Dogged by painting: a recent animated film from Spanish director Luis Eduardo Aute offers a highly imaginative treatment of the lives and works of eight painters, from Goya to Frida Kahlo. .
Art in America, Sept, 2002 by Terry Berne
The impressionistic and challenging animated film Un Perro Llamado Dolor (A Dog Named Pain) is a 90-minute, black-and-white feature that audaciously reimagines the relationships of a handful of major painters with their art, their audience, their historical and cultural context, and their erotic lives. The film was written and directed by the Spanish artist and musician Luis Eduardo Aute, who not only drew each frame by hand but also composed much of the complex soundtrack.
Subtitled "Artists and Their Models," the film is divided into seven episodes, or "portraits," focusing on the Spanish painters Goya, Velazquez, Picasso, Dali, Joaquin Sorolla and Julio Romero de Torres, as well as Marcel Duchamp (who shares a segment with Picasso) and Frida Kahlo. The episodes bear whimsical titles such as "Striptease" and "An Immortal, Fake Mirage" (a nod to Orson Welles's documentary F for Fake about the famous forger Elmyr de Hory), while the overall title refers to a pet of Kahlo's. For its narrative stimulus and much of its visual style, A Dog Named Pain harks back to silent films, even if its pictorial inspiration derives indirectly from the painters it depicts.
Some 4,000 pencil-on-paper drawings and five years of work went into the making of the movie, which had its premiere in Spain in September 2001 at the San Sebastian International Film Festival. It had its first U.S. showing at the Tribeca Film Festival, held in New York, May 8-12.
Aute, best known as a singer-songwriter with conceptualist leanings, began his career as an artist and previously directed a half-dozen short films. Some of these, including studies for A Dog Named Pain and a moving pastiche of Carl Dreyer's 1928 silent film The Passion of Joan of Arc, can be seen in a video (Metamorfosis Amortal) that was released in 1999 to accompany a poetry anthology. These brief animated subjects, which the artist calls "videographs," display the power of the simple but painstaking animation technique that Aute also used for A Dog Named Pain.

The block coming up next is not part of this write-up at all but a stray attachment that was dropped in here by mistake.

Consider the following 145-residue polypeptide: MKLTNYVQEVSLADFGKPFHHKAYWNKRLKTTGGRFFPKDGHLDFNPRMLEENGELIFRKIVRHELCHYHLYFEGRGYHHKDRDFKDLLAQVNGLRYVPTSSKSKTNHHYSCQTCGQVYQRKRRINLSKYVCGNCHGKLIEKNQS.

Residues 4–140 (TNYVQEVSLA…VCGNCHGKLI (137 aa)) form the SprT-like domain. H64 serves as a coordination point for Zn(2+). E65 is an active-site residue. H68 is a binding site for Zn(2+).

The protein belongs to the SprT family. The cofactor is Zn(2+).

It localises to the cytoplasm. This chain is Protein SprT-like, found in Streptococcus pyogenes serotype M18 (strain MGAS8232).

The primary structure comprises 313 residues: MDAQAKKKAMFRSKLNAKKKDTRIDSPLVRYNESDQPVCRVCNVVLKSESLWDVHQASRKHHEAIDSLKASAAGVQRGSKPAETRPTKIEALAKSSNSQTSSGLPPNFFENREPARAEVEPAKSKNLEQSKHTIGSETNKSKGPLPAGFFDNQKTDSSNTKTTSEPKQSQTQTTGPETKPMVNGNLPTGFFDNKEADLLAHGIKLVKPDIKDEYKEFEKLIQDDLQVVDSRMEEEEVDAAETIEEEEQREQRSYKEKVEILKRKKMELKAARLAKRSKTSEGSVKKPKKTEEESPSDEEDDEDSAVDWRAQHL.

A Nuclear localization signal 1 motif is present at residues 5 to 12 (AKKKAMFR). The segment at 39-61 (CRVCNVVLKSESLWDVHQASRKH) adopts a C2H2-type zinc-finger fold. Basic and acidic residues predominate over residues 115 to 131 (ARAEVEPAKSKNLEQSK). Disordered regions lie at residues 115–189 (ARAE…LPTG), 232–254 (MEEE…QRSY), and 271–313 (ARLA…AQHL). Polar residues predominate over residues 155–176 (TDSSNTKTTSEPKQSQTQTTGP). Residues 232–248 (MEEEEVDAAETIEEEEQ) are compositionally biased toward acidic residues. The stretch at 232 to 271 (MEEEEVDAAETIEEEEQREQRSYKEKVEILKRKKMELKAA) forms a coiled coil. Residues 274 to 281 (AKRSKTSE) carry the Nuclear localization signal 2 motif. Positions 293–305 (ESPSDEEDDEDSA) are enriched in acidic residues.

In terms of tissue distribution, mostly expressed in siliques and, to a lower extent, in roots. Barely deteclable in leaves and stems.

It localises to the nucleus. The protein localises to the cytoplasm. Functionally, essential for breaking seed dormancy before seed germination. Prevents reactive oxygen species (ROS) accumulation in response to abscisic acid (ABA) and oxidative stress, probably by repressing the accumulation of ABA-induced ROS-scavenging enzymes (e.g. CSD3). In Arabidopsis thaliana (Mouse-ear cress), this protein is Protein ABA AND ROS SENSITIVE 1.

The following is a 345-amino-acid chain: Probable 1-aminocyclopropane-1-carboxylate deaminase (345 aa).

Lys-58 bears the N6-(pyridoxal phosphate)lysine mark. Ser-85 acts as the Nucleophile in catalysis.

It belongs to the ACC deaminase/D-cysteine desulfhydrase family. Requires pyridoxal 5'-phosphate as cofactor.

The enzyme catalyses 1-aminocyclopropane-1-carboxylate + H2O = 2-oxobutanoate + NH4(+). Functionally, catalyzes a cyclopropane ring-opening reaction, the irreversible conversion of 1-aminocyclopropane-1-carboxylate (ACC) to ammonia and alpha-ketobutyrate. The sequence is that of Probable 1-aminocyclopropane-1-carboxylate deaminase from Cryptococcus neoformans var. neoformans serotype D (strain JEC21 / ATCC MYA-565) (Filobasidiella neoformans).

In order to create specific movements and gestures of, say, a face, Aute erases parts of an initial drawing--the eyes, a mouth--and then draws minute changes directly in the newly blank area. The corrected drawing is then photographed, and the process is repeated frame by frame. Certain sequences are later treated digitally to add three-dimensional effects and sweeping camera movements. He frequently focuses on faces and uses the play of light and shadow to potent effect. Aute describes his drawings, which are often reminiscent of Goya's "Caprichos" and "Disasters of War," as "figurative but not realist."
In A Dog Named Pain, cinematic images and references play almost as important a role as those of painting. In the longest episode, a dreamlike fantasy of jealousy, seduction, castration and ultimate--but qualified--redemption, references abound to Dali and Luis Bunuel's collaborative film, Un Chien Andalou, and Bunuel's later Simon of the Desert. Set in Dali's home in Cadaques, the episode throws together Dali, his wife Gala, her former husband Paul Eluard, Federico Garcia Lorca and Bunuel. Other cinematic influences are German Expressionism and the montage technique of Sergei Eisenstein, who makes a cameo appearance in the sequence recounting Aute's apocryphal but psychologically astute version of the triangle formed by Kahlo, Diego Rivera and Leon Trotsky. In a fit of jealousy, Rivera (in the film) murders the exiled communist With a sickle, all the While being filmed by Eisenstein.
Although A Dog Named Pain is highly symbolic and often difficult to decipher, Aute rejects the characterization "surrealist" for his film, insisting, during an interview for this article, on the rational underpinnings of every event and image, however arcane or mysterious they might seem at first viewing. The film seems to unfurl on several planes, superimposing factual, allegorical and invented elements. The painter-protagonists create and interact in an almost magical ambience where dream and reality mix, anachronisms abound and physical space is not so much the site of painting's assault on the real as it is a stage for dramatic personal, artistic and historical transformations.